Bone marrow is the body's primary manufacturing plant for red blood cells, white blood cells, and platelets. It is a soft fatty tissue found inside the hollow shafts of bones such as the middle of the chest (sternum), hip bone (pelvis), and thigh bone (femur). In the marrow, fibrous tissue forms a sponge-like network that supports "primitive" cells called hematopoietic stem cells. Stem cells are essentially "blanks" that can be used by the body to produce any type of blood cell. As needed, stem cells in the marrow differentiate and then go through a maturation process to become one of five different types of white blood cell, or a red blood cell, or a platelet. These processes take place in a series of steps, and bone marrow will typically contain not only fully mature cells but cells at each stage of development – immature precursors. Normally, only fully mature cells are released from the bone marrow into the bloodstream.
White Blood Cells (WBCs)
There are five different types of white blood cells: lymphocytes, neutrophils (also called granulocytes), eosinophils, basophils, and monocytes. Each plays a different role in protecting the body from infection. Neutrophils, basophils, and eosinophils kill and digest bacteria. Monocytes, which live much longer than neutrophils, also ingest and digest bacteria.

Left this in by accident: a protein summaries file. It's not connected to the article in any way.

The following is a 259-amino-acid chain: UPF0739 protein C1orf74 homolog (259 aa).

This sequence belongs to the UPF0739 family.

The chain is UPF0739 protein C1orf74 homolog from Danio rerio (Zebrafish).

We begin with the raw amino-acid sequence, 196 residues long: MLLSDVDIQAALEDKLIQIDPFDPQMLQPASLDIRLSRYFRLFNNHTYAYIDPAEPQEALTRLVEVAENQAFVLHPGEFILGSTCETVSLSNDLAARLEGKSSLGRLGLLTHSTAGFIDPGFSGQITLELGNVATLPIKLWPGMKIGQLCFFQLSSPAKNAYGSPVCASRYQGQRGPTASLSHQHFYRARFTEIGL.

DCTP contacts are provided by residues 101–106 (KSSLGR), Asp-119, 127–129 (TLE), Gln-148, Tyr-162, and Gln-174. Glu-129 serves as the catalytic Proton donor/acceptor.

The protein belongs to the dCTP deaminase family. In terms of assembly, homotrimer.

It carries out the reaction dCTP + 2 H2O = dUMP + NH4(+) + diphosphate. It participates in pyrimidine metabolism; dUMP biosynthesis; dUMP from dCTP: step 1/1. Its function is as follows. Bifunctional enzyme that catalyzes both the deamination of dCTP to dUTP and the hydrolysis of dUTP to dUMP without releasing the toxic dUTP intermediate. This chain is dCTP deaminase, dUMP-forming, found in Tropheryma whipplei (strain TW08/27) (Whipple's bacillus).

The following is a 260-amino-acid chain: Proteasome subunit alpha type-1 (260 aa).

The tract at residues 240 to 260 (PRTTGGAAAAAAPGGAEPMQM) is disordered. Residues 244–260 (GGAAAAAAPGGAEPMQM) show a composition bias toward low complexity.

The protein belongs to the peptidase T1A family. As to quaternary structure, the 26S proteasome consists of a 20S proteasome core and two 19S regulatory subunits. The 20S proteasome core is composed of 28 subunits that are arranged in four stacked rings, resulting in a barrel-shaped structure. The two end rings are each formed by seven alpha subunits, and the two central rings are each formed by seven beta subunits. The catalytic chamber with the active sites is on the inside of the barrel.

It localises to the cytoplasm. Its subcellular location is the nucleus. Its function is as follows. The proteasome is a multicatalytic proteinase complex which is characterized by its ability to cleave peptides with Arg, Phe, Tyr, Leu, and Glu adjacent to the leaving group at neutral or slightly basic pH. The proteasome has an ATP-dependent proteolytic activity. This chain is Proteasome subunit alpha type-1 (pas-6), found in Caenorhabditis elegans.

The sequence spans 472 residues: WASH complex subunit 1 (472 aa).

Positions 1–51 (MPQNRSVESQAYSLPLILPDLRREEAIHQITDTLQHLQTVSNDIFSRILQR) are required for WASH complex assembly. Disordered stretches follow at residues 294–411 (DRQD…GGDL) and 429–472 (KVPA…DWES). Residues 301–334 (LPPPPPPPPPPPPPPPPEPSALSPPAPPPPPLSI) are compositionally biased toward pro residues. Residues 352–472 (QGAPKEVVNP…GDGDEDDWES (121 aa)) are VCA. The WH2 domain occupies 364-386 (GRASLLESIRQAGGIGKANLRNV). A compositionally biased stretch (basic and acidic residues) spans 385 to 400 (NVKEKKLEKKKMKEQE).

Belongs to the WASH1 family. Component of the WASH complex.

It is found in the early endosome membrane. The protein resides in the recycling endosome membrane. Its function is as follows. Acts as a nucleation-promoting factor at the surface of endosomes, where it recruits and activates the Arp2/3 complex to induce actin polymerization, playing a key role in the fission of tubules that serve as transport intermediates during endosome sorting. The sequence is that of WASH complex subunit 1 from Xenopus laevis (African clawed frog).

Lymphocytes exist in the blood and lymphatic system. There are two main types of lymphocytes, T cells and B cells. T cells finish maturing in the thymus gland. They help the body distinguish between self and foreign agents. B cells circulate in the blood and produce antibodies, immune proteins that target and attach to specific antigens.
Red Blood Cells (RBCs)
Shaped like donuts with depressions instead of holes in the middle, red blood cells (RBCs) transport oxygen in a continuous cycle of pickup and delivery. Hemoglobin inside RBCs binds to oxygen in the lungs. The RBCs are then carried throughout the body in the bloodstream and hemoglobin releases oxygen to the tissues. Hemoglobin molecules consist of iron-containing heme pigment and globin proteins. There must be a sufficient amount of iron available in the bone marrow for normal hemoglobin and RBC production.
Platelets, also called thrombocytes, are cytoplasm fragments of very big cells seen in bone marrow called megakaryocytes and are essential for normal blood clotting. They are produced by the bone marrow and released to circulate in the blood. When there is an injury to a blood vessel or tissue and bleeding begins, platelets help to stop bleeding by adhering to the injury site, clumping together (aggregation), and releasing chemical compounds that stimulate further aggregation. These steps result in the formation of a loose platelet plug at the site of the injury. At the same time, platelets support the coagulation cascade, a series of steps that involves the sequential activation of proteins called clotting factors. These processes result in the formation of a clot that remains in place until the injury has healed.